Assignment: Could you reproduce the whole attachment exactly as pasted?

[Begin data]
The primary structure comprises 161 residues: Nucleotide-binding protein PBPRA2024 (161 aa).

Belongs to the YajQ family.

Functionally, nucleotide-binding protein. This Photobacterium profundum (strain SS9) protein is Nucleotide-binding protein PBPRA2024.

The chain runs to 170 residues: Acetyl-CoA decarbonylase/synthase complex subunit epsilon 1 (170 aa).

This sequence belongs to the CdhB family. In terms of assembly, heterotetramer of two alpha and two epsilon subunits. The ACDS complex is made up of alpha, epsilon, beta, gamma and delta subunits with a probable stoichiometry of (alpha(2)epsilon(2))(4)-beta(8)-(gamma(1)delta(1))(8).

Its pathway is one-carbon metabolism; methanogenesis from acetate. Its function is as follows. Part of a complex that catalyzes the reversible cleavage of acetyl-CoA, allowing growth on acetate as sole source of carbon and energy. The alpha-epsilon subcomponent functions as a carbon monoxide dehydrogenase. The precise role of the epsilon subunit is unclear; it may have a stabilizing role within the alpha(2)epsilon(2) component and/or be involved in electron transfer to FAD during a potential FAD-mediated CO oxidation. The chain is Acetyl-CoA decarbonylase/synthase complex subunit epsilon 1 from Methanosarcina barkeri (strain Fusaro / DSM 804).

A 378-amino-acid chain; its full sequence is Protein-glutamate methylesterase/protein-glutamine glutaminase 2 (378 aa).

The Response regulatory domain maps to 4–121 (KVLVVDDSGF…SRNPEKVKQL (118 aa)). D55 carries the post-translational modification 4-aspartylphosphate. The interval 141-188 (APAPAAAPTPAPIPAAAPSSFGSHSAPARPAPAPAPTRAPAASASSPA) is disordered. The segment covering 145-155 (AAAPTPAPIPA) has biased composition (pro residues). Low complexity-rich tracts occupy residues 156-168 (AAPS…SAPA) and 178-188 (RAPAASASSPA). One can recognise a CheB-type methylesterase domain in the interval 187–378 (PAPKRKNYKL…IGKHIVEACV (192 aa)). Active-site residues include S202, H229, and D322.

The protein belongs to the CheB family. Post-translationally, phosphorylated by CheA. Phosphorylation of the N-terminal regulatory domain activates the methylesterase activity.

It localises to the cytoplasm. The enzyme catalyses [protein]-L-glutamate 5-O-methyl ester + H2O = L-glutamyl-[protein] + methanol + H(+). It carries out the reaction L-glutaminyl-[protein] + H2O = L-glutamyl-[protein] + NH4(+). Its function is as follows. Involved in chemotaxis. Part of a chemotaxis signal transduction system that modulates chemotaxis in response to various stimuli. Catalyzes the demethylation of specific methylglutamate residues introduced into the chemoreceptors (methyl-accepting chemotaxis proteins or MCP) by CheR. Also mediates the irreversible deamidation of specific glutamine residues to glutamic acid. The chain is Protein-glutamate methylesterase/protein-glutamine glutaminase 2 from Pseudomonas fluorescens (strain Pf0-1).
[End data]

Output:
The primary structure comprises 161 residues: Nucleotide-binding protein PBPRA2024 (161 aa).

Belongs to the YajQ family.

Functionally, nucleotide-binding protein. This Photobacterium profundum (strain SS9) protein is Nucleotide-binding protein PBPRA2024.

The chain runs to 170 residues: Acetyl-CoA decarbonylase/synthase complex subunit epsilon 1 (170 aa).

This sequence belongs to the CdhB family. In terms of assembly, heterotetramer of two alpha and two epsilon subunits. The ACDS complex is made up of alpha, epsilon, beta, gamma and delta subunits with a probable stoichiometry of (alpha(2)epsilon(2))(4)-beta(8)-(gamma(1)delta(1))(8).

Its pathway is one-carbon metabolism; methanogenesis from acetate. Its function is as follows. Part of a complex that catalyzes the reversible cleavage of acetyl-CoA, allowing growth on acetate as sole source of carbon and energy. The alpha-epsilon subcomponent functions as a carbon monoxide dehydrogenase. The precise role of the epsilon subunit is unclear; it may have a stabilizing role within the alpha(2)epsilon(2) component and/or be involved in electron transfer to FAD during a potential FAD-mediated CO oxidation. The chain is Acetyl-CoA decarbonylase/synthase complex subunit epsilon 1 from Methanosarcina barkeri (strain Fusaro / DSM 804).

A 378-amino-acid chain; its full sequence is Protein-glutamate methylesterase/protein-glutamine glutaminase 2 (378 aa).

The Response regulatory domain maps to 4–121 (KVLVVDDSGF…SRNPEKVKQL (118 aa)). D55 carries the post-translational modification 4-aspartylphosphate. The interval 141-188 (APAPAAAPTPAPIPAAAPSSFGSHSAPARPAPAPAPTRAPAASASSPA) is disordered. The segment covering 145-155 (AAAPTPAPIPA) has biased composition (pro residues). Low complexity-rich tracts occupy residues 156-168 (AAPS…SAPA) and 178-188 (RAPAASASSPA). One can recognise a CheB-type methylesterase domain in the interval 187–378 (PAPKRKNYKL…IGKHIVEACV (192 aa)). Active-site residues include S202, H229, and D322.

The protein belongs to the CheB family. Post-translationally, phosphorylated by CheA. Phosphorylation of the N-terminal regulatory domain activates the methylesterase activity.

It localises to the cytoplasm. The enzyme catalyses [protein]-L-glutamate 5-O-methyl ester + H2O = L-glutamyl-[protein] + methanol + H(+). It carries out the reaction L-glutaminyl-[protein] + H2O = L-glutamyl-[protein] + NH4(+). Its function is as follows. Involved in chemotaxis. Part of a chemotaxis signal transduction system that modulates chemotaxis in response to various stimuli. Catalyzes the demethylation of specific methylglutamate residues introduced into the chemoreceptors (methyl-accepting chemotaxis proteins or MCP) by CheR. Also mediates the irreversible deamidation of specific glutamine residues to glutamic acid. The chain is Protein-glutamate methylesterase/protein-glutamine glutaminase 2 from Pseudomonas fluorescens (strain Pf0-1).